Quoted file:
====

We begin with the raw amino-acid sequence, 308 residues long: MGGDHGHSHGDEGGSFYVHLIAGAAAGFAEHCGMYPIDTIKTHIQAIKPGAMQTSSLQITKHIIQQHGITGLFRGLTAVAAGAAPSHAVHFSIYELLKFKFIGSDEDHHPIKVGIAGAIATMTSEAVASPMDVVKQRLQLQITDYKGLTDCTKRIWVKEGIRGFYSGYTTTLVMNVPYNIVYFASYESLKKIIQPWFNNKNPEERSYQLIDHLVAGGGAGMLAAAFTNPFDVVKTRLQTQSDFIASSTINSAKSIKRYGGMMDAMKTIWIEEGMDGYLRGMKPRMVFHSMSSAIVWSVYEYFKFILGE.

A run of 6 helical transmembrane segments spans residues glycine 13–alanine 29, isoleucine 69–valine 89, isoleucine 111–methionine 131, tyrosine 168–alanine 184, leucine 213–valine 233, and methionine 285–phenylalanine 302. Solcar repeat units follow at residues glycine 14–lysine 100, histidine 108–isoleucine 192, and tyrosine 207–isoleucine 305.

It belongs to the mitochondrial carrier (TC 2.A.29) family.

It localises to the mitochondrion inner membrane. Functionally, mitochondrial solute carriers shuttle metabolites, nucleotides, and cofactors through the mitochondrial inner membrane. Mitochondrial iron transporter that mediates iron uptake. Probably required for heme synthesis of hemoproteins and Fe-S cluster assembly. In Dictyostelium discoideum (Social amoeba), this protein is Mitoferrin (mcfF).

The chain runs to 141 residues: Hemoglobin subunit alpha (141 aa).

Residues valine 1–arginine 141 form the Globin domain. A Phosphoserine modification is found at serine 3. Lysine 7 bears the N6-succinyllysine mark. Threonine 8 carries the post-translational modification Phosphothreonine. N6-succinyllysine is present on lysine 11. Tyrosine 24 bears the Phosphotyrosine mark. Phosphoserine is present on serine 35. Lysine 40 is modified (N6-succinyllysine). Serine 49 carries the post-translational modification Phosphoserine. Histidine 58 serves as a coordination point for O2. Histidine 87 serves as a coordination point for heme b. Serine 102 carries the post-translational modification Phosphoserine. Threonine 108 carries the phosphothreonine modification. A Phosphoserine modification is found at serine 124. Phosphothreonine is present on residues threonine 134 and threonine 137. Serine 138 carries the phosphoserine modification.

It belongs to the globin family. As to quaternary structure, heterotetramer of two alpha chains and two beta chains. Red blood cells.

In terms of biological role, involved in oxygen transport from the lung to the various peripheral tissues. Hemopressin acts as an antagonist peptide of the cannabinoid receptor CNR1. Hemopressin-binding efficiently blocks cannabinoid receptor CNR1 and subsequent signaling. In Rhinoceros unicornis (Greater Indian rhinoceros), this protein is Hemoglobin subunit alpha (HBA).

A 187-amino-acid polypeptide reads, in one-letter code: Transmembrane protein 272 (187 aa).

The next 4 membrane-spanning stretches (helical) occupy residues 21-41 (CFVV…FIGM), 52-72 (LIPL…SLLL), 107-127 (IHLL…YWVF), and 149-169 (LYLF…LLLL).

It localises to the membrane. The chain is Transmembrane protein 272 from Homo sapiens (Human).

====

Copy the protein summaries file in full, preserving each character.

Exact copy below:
We begin with the raw amino-acid sequence, 308 residues long: MGGDHGHSHGDEGGSFYVHLIAGAAAGFAEHCGMYPIDTIKTHIQAIKPGAMQTSSLQITKHIIQQHGITGLFRGLTAVAAGAAPSHAVHFSIYELLKFKFIGSDEDHHPIKVGIAGAIATMTSEAVASPMDVVKQRLQLQITDYKGLTDCTKRIWVKEGIRGFYSGYTTTLVMNVPYNIVYFASYESLKKIIQPWFNNKNPEERSYQLIDHLVAGGGAGMLAAAFTNPFDVVKTRLQTQSDFIASSTINSAKSIKRYGGMMDAMKTIWIEEGMDGYLRGMKPRMVFHSMSSAIVWSVYEYFKFILGE.

A run of 6 helical transmembrane segments spans residues glycine 13–alanine 29, isoleucine 69–valine 89, isoleucine 111–methionine 131, tyrosine 168–alanine 184, leucine 213–valine 233, and methionine 285–phenylalanine 302. Solcar repeat units follow at residues glycine 14–lysine 100, histidine 108–isoleucine 192, and tyrosine 207–isoleucine 305.

It belongs to the mitochondrial carrier (TC 2.A.29) family.

It localises to the mitochondrion inner membrane. Functionally, mitochondrial solute carriers shuttle metabolites, nucleotides, and cofactors through the mitochondrial inner membrane. Mitochondrial iron transporter that mediates iron uptake. Probably required for heme synthesis of hemoproteins and Fe-S cluster assembly. In Dictyostelium discoideum (Social amoeba), this protein is Mitoferrin (mcfF).

The chain runs to 141 residues: Hemoglobin subunit alpha (141 aa).

Residues valine 1–arginine 141 form the Globin domain. A Phosphoserine modification is found at serine 3. Lysine 7 bears the N6-succinyllysine mark. Threonine 8 carries the post-translational modification Phosphothreonine. N6-succinyllysine is present on lysine 11. Tyrosine 24 bears the Phosphotyrosine mark. Phosphoserine is present on serine 35. Lysine 40 is modified (N6-succinyllysine). Serine 49 carries the post-translational modification Phosphoserine. Histidine 58 serves as a coordination point for O2. Histidine 87 serves as a coordination point for heme b. Serine 102 carries the post-translational modification Phosphoserine. Threonine 108 carries the phosphothreonine modification. A Phosphoserine modification is found at serine 124. Phosphothreonine is present on residues threonine 134 and threonine 137. Serine 138 carries the phosphoserine modification.

It belongs to the globin family. As to quaternary structure, heterotetramer of two alpha chains and two beta chains. Red blood cells.

In terms of biological role, involved in oxygen transport from the lung to the various peripheral tissues. Hemopressin acts as an antagonist peptide of the cannabinoid receptor CNR1. Hemopressin-binding efficiently blocks cannabinoid receptor CNR1 and subsequent signaling. In Rhinoceros unicornis (Greater Indian rhinoceros), this protein is Hemoglobin subunit alpha (HBA).

A 187-amino-acid polypeptide reads, in one-letter code: Transmembrane protein 272 (187 aa).

The next 4 membrane-spanning stretches (helical) occupy residues 21-41 (CFVV…FIGM), 52-72 (LIPL…SLLL), 107-127 (IHLL…YWVF), and 149-169 (LYLF…LLLL).

It localises to the membrane. The chain is Transmembrane protein 272 from Homo sapiens (Human).